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Investigating the possible causal association of smoking with depression and anxiety using Mendelian randomisation meta-analysis: the CARTA consortium

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  • Amy E Taylor
  • Meg E Fluharty
  • Johan H Bjørngaard
  • Maiken Elvestad Gabrielsen
  • Frank Skorpen
  • Jorgen Engmann
  • Saira Saeed Mirza
  • Anu Loukola
  • Tiina Laatikainen
  • Timo Partonen
  • Marika Kaakinen
  • Francesca Ducci
  • Alana Cavadino
  • Lise Lotte N Husemoen
  • Tarunveer Singh Ahluwalia
  • Rikke Kart Jacobsen
  • Tea Skaaby
  • Jeanette Frost Ebstrup
  • Erik Lykke Mortensen
  • Camelia C Minica
  • Jacqueline M Vink
  • Gonneke Willemsen
  • Pedro Marques-Vidal
  • Caroline E Dale
  • Antoinette Amuzu
  • Lucy T Lennon
  • Jari Lahti
  • Aarno Palotie
  • Katri Räikkönen
  • Andrew Wong
  • Lavinia Paternoster
  • Angelita Pui-Yee Wong
  • L John Horwood
  • Michael Murphy
  • Elaine C Johnstone
  • Martin A Kennedy
  • Zdenka Pausova
  • Tomáš Paus
  • Yoav Ben-Shlomo
  • Ellen A Nohr
  • Diana Kuh
  • Mika Kivimaki
  • Johan G Eriksson
  • Richard W Morris
  • Juan P Casas
  • Martin Preisig
  • Dorret I Boomsma
  • Allan Linneberg
  • Chris Power
  • Elina Hyppönen
  • Juha Veijola
  • Marjo-Riitta Jarvelin
  • Tellervo Korhonen
  • Henning Tiemeier
  • Meena Kumari
  • Pål R Romundstad
  • George Davey Smith
  • Marcus R Munafò

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http://bmjopen.bmj.com/content/4/10/e006141
Original languageEnglish
Pages (from-to)e006141
JournalBMJ Open
Volume4
Issue number10
DOIs
Publication statusPublished - 7 Oct 2014

Abstract

OBJECTIVES: To investigate whether associations of smoking with depression and anxiety are likely to be causal, using a Mendelian randomisation approach.

DESIGN: Mendelian randomisation meta-analyses using a genetic variant (rs16969968/rs1051730) as a proxy for smoking heaviness, and observational meta-analyses of the associations of smoking status and smoking heaviness with depression, anxiety and psychological distress.

PARTICIPANTS: Current, former and never smokers of European ancestry aged ≥16 years from 25 studies in the Consortium for Causal Analysis Research in Tobacco and Alcohol (CARTA).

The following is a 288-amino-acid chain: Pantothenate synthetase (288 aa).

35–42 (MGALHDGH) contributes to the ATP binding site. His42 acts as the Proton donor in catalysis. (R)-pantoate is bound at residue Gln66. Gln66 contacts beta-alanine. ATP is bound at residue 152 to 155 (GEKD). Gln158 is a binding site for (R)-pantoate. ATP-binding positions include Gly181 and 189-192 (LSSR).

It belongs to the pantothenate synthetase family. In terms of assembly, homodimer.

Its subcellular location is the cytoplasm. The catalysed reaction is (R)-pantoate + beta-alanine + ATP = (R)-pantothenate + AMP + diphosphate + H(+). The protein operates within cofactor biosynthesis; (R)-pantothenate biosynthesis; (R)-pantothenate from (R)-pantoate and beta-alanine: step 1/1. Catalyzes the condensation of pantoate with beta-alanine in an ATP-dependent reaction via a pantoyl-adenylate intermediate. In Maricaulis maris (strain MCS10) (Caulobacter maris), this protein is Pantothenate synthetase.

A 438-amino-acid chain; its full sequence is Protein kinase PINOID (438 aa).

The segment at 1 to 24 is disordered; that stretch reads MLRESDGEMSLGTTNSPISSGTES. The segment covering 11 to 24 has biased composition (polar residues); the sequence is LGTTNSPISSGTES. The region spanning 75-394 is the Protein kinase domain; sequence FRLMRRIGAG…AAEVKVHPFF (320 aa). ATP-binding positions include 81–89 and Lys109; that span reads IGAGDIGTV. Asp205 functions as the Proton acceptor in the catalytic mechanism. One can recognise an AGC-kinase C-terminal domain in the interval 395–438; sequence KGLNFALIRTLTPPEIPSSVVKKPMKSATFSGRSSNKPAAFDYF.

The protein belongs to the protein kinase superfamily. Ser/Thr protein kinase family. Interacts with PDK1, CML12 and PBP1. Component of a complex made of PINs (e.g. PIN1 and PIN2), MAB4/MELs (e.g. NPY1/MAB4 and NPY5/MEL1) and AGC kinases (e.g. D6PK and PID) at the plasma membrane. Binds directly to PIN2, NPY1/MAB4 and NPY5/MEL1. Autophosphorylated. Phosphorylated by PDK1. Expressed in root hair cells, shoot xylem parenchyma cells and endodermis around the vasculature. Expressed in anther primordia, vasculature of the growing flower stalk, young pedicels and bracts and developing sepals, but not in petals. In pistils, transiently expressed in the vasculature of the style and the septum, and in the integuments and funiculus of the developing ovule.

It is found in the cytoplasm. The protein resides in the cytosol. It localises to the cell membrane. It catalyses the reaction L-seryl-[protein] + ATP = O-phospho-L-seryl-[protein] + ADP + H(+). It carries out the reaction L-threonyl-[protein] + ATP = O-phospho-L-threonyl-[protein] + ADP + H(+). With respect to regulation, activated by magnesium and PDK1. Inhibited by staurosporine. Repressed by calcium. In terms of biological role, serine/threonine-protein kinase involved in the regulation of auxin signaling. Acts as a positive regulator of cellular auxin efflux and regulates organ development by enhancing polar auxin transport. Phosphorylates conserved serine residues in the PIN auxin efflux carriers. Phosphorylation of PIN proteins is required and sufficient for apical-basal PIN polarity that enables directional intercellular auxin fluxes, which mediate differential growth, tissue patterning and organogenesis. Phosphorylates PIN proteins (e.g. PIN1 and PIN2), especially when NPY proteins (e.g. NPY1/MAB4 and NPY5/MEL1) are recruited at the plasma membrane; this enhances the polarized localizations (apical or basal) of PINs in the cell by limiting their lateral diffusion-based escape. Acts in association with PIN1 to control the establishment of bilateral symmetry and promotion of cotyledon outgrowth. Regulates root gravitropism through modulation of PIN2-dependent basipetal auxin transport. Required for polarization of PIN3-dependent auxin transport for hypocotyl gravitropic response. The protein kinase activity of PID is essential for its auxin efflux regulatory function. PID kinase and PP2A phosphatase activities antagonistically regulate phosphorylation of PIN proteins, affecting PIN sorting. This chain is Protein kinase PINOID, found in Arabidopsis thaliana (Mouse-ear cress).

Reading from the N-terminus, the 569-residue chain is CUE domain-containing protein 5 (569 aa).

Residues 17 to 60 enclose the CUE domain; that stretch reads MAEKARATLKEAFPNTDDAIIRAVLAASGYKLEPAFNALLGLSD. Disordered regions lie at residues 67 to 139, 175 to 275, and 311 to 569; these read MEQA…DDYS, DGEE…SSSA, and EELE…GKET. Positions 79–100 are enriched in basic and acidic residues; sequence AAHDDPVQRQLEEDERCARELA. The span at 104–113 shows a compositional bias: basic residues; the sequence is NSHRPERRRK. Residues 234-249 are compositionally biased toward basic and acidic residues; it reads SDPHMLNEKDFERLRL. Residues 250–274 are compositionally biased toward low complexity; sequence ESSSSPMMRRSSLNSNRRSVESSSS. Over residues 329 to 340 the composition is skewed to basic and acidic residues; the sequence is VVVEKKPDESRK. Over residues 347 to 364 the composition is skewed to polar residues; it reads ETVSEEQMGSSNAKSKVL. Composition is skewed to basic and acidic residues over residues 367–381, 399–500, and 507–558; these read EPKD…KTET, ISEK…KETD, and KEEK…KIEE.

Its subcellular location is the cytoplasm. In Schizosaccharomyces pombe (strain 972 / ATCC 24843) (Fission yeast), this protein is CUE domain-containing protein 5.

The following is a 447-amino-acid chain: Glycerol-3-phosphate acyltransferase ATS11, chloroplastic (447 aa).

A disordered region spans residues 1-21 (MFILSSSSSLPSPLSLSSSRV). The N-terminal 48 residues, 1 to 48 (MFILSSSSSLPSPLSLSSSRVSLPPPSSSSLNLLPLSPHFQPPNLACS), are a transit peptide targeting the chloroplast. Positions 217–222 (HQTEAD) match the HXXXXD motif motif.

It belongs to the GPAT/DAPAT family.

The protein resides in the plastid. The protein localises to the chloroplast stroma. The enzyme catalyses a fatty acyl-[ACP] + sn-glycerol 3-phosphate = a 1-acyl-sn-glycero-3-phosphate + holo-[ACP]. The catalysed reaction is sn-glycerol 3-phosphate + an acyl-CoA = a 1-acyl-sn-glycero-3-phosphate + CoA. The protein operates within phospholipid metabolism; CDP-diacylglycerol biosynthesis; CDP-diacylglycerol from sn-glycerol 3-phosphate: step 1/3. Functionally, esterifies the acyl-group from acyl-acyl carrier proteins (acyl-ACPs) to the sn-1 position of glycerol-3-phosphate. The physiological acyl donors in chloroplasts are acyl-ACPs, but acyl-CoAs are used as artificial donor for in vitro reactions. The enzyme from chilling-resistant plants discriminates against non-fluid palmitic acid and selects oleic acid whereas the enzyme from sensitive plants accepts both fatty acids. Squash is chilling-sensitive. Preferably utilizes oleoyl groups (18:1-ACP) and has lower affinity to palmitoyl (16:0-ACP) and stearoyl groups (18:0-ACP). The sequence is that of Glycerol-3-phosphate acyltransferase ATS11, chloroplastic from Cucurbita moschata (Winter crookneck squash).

PRIMARY OUTCOME MEASURES: Binary definitions of depression, anxiety and psychological distress assessed by clinical interview, symptom scales or self-reported recall of clinician diagnosis.

RESULTS: The analytic sample included up to 58 176 never smokers, 37 428 former smokers and 32 028 current smokers (total N=127 632). In observational analyses, current smokers had 1.85 times greater odds of depression (95% CI 1.65 to 2.07), 1.71 times greater odds of anxiety (95% CI 1.54 to 1.90) and 1.69 times greater odds of psychological distress (95% CI 1.56 to 1.83) than never smokers. Former smokers also had greater odds of depression, anxiety and psychological distress than never smokers. There was evidence for positive associations of smoking heaviness with depression, anxiety and psychological distress (ORs per cigarette per day: 1.03 (95% CI 1.02 to 1.04), 1.03 (95% CI 1.02 to 1.04) and 1.02 (95% CI 1.02 to 1.03) respectively). In Mendelian randomisation analyses, there was no strong evidence that the minor allele of rs16969968/rs1051730 was associated with depression (OR=1.00, 95% CI 0.95 to 1.05), anxiety (OR=1.02, 95% CI 0.97 to 1.07) or psychological distress (OR=1.02, 95% CI 0.98 to 1.06) in current smokers. Results were similar for former smokers.

CONCLUSIONS: Findings from Mendelian randomisation analyses do not support a causal role of smoking heaviness in the development of depression and anxiety.

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